The modern bestiary of Anton Vrede
The animal paintings and prints of Anton Vrede are light, fun and colourful. They barely tell a story, but they challenge you to think up your own story for them. That is fun at home. And this is an important aspect, because the home environment is a more important domain for visual art than museums, for example, where paintings are collected as if they were postage stamps. Just like animals: nicer in the wild than in a zoo.
Anton is a professional, who is inspired in his use of colour by pop art. Naturally, his earlier pieces were somewhat wilder than his current ones. But he still presents beautiful colour combinations, roughly presented but still very recognisable animals, who are often somewhat defiant, like a naughty child looking at the viewers. And given the situation in which Anton places them, there is good reason for this.
Take the painting accompanying this piece, for example. Concentrated pop art, I’d say. An ape, painted with extremely smooth lines, looks at you triumphantly, while lying on the trunk of an elephant. And the elephant is gazing contentedly into the distance. If you look carefully at the canvas, you can see the vague contours of earlier animals and presentations. The colours are exceptional and compelling, and – despite
all these elements – the piece is hard and soft at the same time. A dream in reality, or reality in a dream. I immediately fell in love with this painting at an exhibition in Rhoon.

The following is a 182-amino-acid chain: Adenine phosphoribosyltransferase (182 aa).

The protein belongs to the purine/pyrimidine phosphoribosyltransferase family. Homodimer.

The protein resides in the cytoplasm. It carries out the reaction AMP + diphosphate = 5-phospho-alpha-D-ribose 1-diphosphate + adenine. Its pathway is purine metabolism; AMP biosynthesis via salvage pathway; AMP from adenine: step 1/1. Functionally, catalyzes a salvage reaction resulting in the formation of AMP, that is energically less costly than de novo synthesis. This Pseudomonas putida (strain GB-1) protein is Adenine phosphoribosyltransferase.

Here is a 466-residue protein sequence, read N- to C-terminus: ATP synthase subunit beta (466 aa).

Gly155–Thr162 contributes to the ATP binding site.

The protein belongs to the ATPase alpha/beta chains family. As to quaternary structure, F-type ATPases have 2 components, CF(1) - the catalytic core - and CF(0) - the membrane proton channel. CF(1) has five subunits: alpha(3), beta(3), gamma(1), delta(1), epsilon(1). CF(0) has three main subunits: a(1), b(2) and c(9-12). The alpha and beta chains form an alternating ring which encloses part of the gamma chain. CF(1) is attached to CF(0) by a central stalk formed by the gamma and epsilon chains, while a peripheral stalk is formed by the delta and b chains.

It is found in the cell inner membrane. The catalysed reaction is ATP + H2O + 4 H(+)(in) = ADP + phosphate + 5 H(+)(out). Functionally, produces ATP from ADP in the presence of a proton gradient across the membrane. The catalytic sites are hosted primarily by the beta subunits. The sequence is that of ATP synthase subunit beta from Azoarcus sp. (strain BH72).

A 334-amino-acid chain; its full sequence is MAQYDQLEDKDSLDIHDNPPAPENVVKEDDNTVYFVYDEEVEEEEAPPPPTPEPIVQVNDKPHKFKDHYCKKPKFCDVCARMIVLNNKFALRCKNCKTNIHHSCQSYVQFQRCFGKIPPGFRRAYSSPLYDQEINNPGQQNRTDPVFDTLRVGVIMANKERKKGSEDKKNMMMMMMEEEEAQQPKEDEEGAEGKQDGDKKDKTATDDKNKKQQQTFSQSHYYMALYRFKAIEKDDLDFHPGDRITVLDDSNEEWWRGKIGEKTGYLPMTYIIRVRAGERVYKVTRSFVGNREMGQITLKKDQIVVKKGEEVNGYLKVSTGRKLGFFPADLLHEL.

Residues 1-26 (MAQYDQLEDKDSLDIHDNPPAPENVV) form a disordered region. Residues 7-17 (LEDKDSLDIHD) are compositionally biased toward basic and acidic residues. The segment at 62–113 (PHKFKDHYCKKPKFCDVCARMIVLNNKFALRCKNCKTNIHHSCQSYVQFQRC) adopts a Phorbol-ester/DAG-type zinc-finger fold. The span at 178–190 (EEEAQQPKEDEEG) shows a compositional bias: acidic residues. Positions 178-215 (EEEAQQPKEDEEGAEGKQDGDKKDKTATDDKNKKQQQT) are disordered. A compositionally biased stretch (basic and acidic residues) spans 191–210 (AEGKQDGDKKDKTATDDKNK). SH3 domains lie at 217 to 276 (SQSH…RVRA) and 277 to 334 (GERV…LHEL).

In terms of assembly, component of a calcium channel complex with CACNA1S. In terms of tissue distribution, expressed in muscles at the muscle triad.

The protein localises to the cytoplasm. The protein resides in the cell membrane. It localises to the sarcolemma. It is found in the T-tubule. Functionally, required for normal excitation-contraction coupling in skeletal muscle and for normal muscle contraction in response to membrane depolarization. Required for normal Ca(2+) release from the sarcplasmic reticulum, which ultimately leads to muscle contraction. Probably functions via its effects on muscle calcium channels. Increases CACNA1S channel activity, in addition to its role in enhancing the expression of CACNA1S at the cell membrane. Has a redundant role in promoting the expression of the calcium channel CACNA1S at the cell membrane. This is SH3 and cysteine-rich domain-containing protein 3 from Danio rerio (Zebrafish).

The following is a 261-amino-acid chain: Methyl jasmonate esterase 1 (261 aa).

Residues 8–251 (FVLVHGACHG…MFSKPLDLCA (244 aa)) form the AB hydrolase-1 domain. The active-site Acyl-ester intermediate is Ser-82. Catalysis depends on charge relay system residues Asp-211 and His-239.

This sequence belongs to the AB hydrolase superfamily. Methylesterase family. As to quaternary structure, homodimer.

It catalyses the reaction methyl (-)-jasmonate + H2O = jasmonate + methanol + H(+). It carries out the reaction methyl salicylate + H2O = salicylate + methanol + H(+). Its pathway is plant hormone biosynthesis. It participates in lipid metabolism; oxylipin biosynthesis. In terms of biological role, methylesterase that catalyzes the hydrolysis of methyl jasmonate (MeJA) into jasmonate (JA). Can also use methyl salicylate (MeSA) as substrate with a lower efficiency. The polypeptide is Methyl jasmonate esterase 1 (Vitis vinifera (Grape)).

Anton has produced a whole series of such paintings, along with graphic art. But, inasmuch as I’ve seen the whole series, I think this painting is one of the most balanced, and nevertheless still exciting.
Anton has produced a lot of work. I only know part of it, but I get the impression that there are a lot of constants in his animal paintings. Combinations of animals which, based on an otherwise incorrect anthropomorphic approach, have been given human characteristics which they do not have. It is a question of projection. You see what you want to see. Animals appeal to our feelings of pettability, genuineness and cruelty, and have therefore for centuries been presented in fables as pseudo-people. And then primarily as a puppet show attraction, for the education and entertainment of the people who are taught a lesson in this way. A prime example of this are the highly moralistic fables of La Fontaine. Useful in their time, but now outdated.
Anton Vrede indisputably has something with animals, and primarily with his own bestiary. But he does not belong in the tradition of fable tellers. On the contrary. His animals are impressions of animals. Not photographic representations, but creatures which you would expect in pop art. Sublimated reality – which fascinates. With essential lines and unexpected colours, the animals of Anton get you thinking. And in this respect he is more an abstract painter than a figurative one.
It’s all in the mind of the viewer, and the question is whether the associations which all these jolly, vague animals evoke were also placed there by the artist. Whatever the case, the bestiary of Anton Vrede is about something. His work has a soul, and it is therefore extremely worthwhile. .
Science journalist and the lucky owner of a number of works by Anton Vrede.